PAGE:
Rationale — Given that physician follow-up after hospital may reduce readmissions for patients with chronic obstructive pulmonary disease (COPD), understanding factors associated with follow-up could help to improve discharge transitions.
Objectives — To determine rate and factors associated with physician follow-up within 7 days of discharge from a COPD-related hospitalization.
Methods — Population-based retrospective cohort study of patients with COPD discharged from an Ontario hospital between April 1, 2010 and March 31, 2016 using health administrative data. All patients > =35 years old were included. The primary outcome was follow-up with family doctor, respirologist or internal medicine specialist within 7 days of discharge. Multivariable logistic regression analysis was used to determine demographic, socioeconomic, provider and health care access variables associated with follow-up.
Measurements and Main Results — Overall, 24,438 (29.8%) out of 81,960 patients had physician follow-up within 7 days of discharge. Women (OR 0.89, 95% CI 0.86-0.91), rural dwellers (OR 0.86, 95% CI 0.82-0.90), patients without a family doctor (OR 0.38, 95% CI 0.34-0.44) and those from low-income regions, or those who had hospital length-of-stay >7 days (OR 0.81, 95% CI 0.78-0.85) were less likely to receive follow-up within 7 days. Patients were more likely to receive follow-up if they required intensive care (OR 1.07, 95% CI 1.02-1.12) or had seen a physician frequently in the past.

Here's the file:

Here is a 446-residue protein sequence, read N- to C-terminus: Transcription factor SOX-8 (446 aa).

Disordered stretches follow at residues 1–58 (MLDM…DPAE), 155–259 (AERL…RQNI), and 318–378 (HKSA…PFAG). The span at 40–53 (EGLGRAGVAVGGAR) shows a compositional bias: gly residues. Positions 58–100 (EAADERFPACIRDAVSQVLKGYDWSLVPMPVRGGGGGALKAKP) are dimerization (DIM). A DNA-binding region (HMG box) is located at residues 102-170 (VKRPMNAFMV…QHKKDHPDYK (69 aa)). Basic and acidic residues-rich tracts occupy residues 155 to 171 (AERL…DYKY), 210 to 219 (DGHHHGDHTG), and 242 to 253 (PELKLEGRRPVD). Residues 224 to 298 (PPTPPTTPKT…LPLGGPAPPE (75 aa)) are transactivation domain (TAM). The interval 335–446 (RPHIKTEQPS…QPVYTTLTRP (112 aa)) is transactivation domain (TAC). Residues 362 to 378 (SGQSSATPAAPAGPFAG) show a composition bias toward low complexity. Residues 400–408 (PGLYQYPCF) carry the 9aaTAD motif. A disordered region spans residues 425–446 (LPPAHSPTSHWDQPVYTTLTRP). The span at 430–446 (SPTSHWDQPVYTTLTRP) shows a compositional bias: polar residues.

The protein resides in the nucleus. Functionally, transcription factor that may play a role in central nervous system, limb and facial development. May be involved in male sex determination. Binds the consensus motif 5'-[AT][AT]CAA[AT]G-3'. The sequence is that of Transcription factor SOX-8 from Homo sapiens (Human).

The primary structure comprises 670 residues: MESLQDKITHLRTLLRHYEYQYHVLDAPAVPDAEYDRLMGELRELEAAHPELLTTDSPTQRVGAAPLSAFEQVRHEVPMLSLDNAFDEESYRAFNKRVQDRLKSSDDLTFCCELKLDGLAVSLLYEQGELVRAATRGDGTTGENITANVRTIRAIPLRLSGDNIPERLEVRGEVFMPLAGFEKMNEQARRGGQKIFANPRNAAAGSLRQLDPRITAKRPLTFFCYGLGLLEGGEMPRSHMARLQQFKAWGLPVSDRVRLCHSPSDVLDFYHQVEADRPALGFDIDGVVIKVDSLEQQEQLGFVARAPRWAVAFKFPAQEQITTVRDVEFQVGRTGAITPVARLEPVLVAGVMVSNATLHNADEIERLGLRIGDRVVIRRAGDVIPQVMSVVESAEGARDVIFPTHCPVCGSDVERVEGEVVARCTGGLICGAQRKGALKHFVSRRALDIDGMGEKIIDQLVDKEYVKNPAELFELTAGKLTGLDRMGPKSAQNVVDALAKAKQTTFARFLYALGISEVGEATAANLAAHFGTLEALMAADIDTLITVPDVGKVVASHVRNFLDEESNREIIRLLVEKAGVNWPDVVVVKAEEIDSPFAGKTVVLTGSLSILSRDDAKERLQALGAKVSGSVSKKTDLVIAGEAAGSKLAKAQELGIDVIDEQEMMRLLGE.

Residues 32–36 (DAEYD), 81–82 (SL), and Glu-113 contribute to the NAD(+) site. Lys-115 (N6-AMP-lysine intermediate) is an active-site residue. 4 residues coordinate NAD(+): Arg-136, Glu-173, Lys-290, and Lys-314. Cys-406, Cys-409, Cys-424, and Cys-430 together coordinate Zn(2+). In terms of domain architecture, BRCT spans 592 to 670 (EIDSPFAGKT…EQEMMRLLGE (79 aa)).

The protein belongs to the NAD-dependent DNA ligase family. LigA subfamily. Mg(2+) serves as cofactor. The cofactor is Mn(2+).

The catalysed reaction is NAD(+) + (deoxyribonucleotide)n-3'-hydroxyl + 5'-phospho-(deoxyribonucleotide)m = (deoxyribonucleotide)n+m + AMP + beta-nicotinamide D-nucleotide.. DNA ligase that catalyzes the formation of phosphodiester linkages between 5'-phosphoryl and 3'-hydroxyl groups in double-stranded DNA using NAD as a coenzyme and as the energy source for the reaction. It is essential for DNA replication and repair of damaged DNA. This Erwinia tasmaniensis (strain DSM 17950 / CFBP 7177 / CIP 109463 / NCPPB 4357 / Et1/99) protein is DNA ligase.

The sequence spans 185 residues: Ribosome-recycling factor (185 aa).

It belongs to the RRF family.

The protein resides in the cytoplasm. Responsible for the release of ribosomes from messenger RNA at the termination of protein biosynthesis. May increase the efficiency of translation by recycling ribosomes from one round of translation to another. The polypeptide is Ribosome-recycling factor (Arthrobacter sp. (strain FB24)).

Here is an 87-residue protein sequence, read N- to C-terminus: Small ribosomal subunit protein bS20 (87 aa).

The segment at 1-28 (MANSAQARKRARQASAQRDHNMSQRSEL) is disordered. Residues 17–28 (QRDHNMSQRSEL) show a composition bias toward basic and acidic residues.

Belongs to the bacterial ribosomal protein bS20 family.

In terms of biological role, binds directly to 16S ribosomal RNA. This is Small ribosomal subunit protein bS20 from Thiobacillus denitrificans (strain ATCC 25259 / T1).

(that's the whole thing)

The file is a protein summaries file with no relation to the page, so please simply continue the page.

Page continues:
Conclusions — Fewer than 1 in 3 patients received early follow-up. Barriers to follow-up may exist for women, rural-dwellers, patients without a family doctor, those residing in low-income regions, or who experienced prolonged hospital stays.